Michael Villaire’s preconference session provided an introduction to the topic of health literacy for the conference’s first-year attendees, or as a refresher for those who had attended before.
He began his talk by reviewing definitions of literacy and health literacy. He noted that commonly used definitions of health literacy emphasize patients’ ability to obtain, use, and apply health information in their everyday life. He noted most definitions place the burden of understanding and using health information on the patients themselves, rather than the providers. He stated his preference for the Calgary Charter definition of health literacy: “Allowing the public and personnel working in all health-related contexts to find, understand, evaluate, communicate, and use information.”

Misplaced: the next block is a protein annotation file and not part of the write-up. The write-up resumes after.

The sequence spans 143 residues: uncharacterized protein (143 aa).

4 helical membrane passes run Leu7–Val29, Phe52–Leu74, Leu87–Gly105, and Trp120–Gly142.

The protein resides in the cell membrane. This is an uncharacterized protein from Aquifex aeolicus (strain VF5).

There are many components of health literacy: reading, writing, listening, speaking, numeracy, self-efficacy, and cultural and belief systems. “People will have different interpretations of the information you present to them; remember to always be mindful of that,” he said.
Villaire provided a number of examples to show how easy it is for a patient to misinterpret information. He also shared clips from the AMA Foundation video of patients with limited health literacy. He closed the session with data on the costs of limited health literacy, amounting to between $106 billion and $238 billion per year.